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MG MGB Technical - 79 B ignition light

Hi, folks. On my '79 roadster, I have recently had a problem where the battery will hold fine for a few days (just sitting, parked) and then it will go dead overnight (it sat all winter with no problem starting in the spring). The ignition light never is illuminated at all, but the alternator still put out 14+v when the motor is running.

I assume that the ignition light is burned out, but can't figure out how to remove it to replace it. None of my repair manuals mention how to replace the bulb. Does it come out through the front of the dash, or from the back? Once I get this tested/fixed, I can carry on to see what else might be causing the problems.

Thanks for any insight you can give.
Howard Battan

Update - I managed to get the bulb out - it just pulled out. Now to get it back in again.

The bulb is fine - tested OK. Any ideas why this light is always off, even with the ignition on but the motor off?
Howard Battan

Hi Howard.

I suggest you take a look here :


Thanks, Don. I guess I didn't search recently enough. I searched the archives first but didn't readily find any info on it. Thanks again for the link.

Howard Battan

OK, I found that the brown/yellow wire in the wiring plug to the alternator was not connecting properly because the plug was broken. I removed all the wires from the plug connector, and connected them directly to the terminals on the alternator. Now the "Ignition" light works properly.

The question is - was this the cause of the baterry going dead after sitting for a few days? I guess I'll just have to wait to find out. Wish me luck.

Howard Battan

Howard - My understanding is that the ignition light is part of the regulator circuit for an alternator. If this is true, then the loose wire to the ignition light would cause improper charging of the battery, hence it's going flat after a few days of sitting idle. You might take a look at Paul Hunt's web site, the Pages of Bee and Vee at: Click on Spanners, Electrics, then Alternators/Dynamos. Cheers - Dave
David DuBois

Hi all.

The alternator needs a 'start-up' current to set up it's internal magnetic fields before it can start producing output, though it MIGHT start producing output without it due to residual magnetism.

The start-up current comes from the battery via the ignition light bulb, so a bad connection in this circuit could result in the car being driven around with the alternator not producing any output, which will eventually flatten the battery. I suspect that the battery didn't go flat during sitting for a few days, it was already near flat when the vehicle was left.

When the alternator starts producing output there is no need for start-up current and the ignition light should go out as the alternator's output voltage rises.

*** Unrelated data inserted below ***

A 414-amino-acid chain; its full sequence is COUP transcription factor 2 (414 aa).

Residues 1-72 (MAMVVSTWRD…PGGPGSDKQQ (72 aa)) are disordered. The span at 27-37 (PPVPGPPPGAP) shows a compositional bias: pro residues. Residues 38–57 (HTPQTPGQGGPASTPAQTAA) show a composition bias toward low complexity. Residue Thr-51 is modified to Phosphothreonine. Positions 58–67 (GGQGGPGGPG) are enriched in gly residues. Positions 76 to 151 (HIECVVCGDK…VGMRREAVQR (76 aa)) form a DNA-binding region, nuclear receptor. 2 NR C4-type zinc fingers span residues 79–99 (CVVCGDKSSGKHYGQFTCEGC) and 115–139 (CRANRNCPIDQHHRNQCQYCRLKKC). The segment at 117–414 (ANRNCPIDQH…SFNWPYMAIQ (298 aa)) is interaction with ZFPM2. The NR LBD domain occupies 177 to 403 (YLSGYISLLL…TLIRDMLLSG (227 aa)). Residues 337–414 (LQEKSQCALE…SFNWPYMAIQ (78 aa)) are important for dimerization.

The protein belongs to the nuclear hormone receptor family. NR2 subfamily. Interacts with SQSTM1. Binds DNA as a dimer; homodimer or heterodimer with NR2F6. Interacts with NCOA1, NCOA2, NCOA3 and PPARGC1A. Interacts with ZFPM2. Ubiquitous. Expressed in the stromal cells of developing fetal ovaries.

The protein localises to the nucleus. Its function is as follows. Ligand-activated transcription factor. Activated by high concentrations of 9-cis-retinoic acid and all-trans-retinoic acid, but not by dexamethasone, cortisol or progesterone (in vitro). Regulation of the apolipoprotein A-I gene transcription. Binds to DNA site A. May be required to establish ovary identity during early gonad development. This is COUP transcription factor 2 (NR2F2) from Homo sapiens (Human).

Batteries suffer sulphation if they are left in a low state of charge, prolonged gentle trickle charging might help it to regain any lost capacity.


Disconnection of the warning light circuit will definitely *not* cause the battery to discharge when parked. However as previously mentioned, with it disconnected the alternator may never start charging, and so could discharge the battery over a journey and leave it with insufficient charge to crank the engine next time. In my experience (two cars) with it disconnected a used alternator will start charging when revved to about 3k rpm (the previously mentioned residual magnetism) and once that has happened will then charge normally down to about 600 rpm as usual. However a brand-new alternator out of the box may not have this residual magnetism and so may not charge at any revs.

If the battery is flattening overnight some times and not others then there is some other drain on the battery. This could be something like the boot or interior light switches not operating correctly, or possibly even an intermittent partial short. This last should be of some concern, as it *could* develop into a full short which could start a fire.

From what I've heard if a battery goes flat even normal charging from the alternator, let alone gentle trickle charging, will not be enough to restore full capacity, you stand a better chance with a higher output charger giving 15v or 16v. There was a time a few years ago when Mercedes for example were having to select alternator voltage regulators with a control value at the higher end of the range as those at the lower end were allowing the batteries to gradually lose charge and capacity. Typical charging voltages with dynamo could be as high as 15.5v, whereas with an alternator can be as low as 14.3v.
Paul Hunt 2

Thanks, everyone, for the additional information.

FWIW, when I first had this problem, be battery was totally flat. None of the panel lights lit - brake indicator, ignition, or the courtesy lamp in the dash. The fuel pump did not click, and there was no 'click' when I tried to start the car.

I charged it with a standard battery charger overnight, and all was normal. I only drove the car for less than 10 miles and parked it. Two days later, the battery was totally flat again. I repeated the charge process, and about 3 days later I tried it, and it was flat again. I failed to mention that the battery is only about one year old. The unusual thing is that the car sat for about 5 months with no battery tender, etc., and it still started fine this spring. It was two days after that, that it was flat. I checked then that I hadn't left anything on that would draw power, however I did not check the trunk light. I'll check it.

Thanks, Agan.

Howard Battan

Have the battery load tested. Even though the battery is not that old, it maybe not good.

This thread was discussed between 29/06/2006 and 01/07/2006

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